Ian Hunter is CCO at WCBS, a global organisation and market-leading supplier of next-generation true cloud information management software for schools. Ian has spent many years working in the edtech arena, and believes that WCBS has an outstanding product portfolio, delivering a transformational change to schools on a daily basis. Ahead of GESS Dubai (27th February - 1st March), Ian writes about why many schools need to rethink their information management...
Technology and innovation is at the heart of Sandymoor School, a Microsoft globally recognised Showcase School in Runcorn, Cheshire. As a teacher of Computing at Sandymoor, I have always been interested in how the use of technology can be embedded within teaching and learning to create a 21st century learning design.
With document retention periods ranging from days to years, document-management specialists Arena Group are working to save schools from storage and retrieval problems. The company’s mstore software, an electronic document and records management system (EDRMS), helps school staff to stick to requirements from the Data Protection Act 1998, which state that schools should not keep records for any longer than necessary.
It’s September, which means the summer holidays are over and it’s business as usual. However, the classroom today’s pupils will return to has changed dramatically from that of our generation’s. Instead of blackboards and chalk (or whiteboards and pens) the modern classroom is full of technological devices, phones, laptops and tablets. Today’s pupils are using all kinds of new devices to create digital files and classwork has stretched beyond the simple notepad or poster board into the ether.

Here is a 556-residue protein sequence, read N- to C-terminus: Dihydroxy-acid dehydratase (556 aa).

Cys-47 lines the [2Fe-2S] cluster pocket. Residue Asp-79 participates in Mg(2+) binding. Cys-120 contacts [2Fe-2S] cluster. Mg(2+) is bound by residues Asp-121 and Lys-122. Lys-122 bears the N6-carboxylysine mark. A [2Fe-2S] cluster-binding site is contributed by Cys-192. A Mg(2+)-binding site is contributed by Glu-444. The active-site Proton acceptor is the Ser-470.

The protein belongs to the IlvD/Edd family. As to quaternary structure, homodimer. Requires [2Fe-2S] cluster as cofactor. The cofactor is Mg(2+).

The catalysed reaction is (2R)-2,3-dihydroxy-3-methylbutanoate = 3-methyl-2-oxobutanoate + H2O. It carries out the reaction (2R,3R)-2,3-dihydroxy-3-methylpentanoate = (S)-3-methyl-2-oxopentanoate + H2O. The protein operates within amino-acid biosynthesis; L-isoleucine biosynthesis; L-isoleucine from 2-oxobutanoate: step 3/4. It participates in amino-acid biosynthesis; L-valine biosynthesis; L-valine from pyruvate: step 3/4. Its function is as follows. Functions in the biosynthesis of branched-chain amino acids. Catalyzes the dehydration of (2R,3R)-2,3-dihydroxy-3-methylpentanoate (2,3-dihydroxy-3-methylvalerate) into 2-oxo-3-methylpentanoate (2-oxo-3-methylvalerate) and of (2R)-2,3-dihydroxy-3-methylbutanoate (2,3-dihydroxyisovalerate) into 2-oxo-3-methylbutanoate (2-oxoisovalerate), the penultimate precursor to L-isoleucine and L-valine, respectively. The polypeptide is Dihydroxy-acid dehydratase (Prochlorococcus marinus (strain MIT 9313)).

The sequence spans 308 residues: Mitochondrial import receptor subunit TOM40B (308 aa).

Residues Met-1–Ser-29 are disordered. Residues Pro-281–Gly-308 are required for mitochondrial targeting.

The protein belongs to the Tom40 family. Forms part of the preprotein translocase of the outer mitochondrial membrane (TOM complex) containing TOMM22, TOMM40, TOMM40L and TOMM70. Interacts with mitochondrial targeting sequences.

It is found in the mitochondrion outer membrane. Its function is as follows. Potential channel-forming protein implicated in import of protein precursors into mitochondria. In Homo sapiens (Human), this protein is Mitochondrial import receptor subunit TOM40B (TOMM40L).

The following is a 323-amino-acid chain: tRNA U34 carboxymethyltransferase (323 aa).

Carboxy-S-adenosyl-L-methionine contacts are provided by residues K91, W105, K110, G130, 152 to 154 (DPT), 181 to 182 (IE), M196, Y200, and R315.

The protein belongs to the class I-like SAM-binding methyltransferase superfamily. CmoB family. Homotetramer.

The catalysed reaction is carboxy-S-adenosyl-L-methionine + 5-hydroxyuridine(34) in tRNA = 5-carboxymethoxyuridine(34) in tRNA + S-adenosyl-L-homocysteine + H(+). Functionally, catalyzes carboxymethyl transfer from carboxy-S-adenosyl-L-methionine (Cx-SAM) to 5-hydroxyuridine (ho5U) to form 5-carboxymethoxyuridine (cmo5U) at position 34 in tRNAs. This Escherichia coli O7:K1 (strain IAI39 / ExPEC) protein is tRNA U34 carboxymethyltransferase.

A reliable wireless network is becoming a must have for schools in the UK, but many are still woefully inadequate. As more teachers begin to embrace wireless devices such as laptops and tablets for use in the classroom, an increasing number of schools are finding that their poor wireless coverage is hindering the use of technology in lessons and that new equipment is going unused.
In the last few years the average number of wireless devices has increased from one or two, to three or five per user, and these figures are being reflected in the classroom. It has been predicted by the British Education Suppliers Association (BESA) that almost a quarter (22%) of ‘pupil facing computers’ will be tablets by the end of 2015. However, as the number of wireless devices increases, so too does the demand for the infrastructure to support it, which many schools are worryingly still without.
Any experienced English teacher knows the drill: on the dreaded due date, students bring printed copies of their essays to class, where we collect them, take them home, jot inscrutable comments in the margins, bring them back to class, return them, and then watch students promptly toss them in the recycling bin on the way out of the room. The whole cycle borders on farce.
Students pretend to spend many hours writing their papers, teachers pretend to spend many hours grading them, and we all pretend like repeating this process over and over again leads to something we in education like to call “student growth.” But teachers can finally put an end to this exercise in futility, thanks to an unlikely hero sometimes condemned for its unrelenting pursuit of profit at the expense of the public good… Google.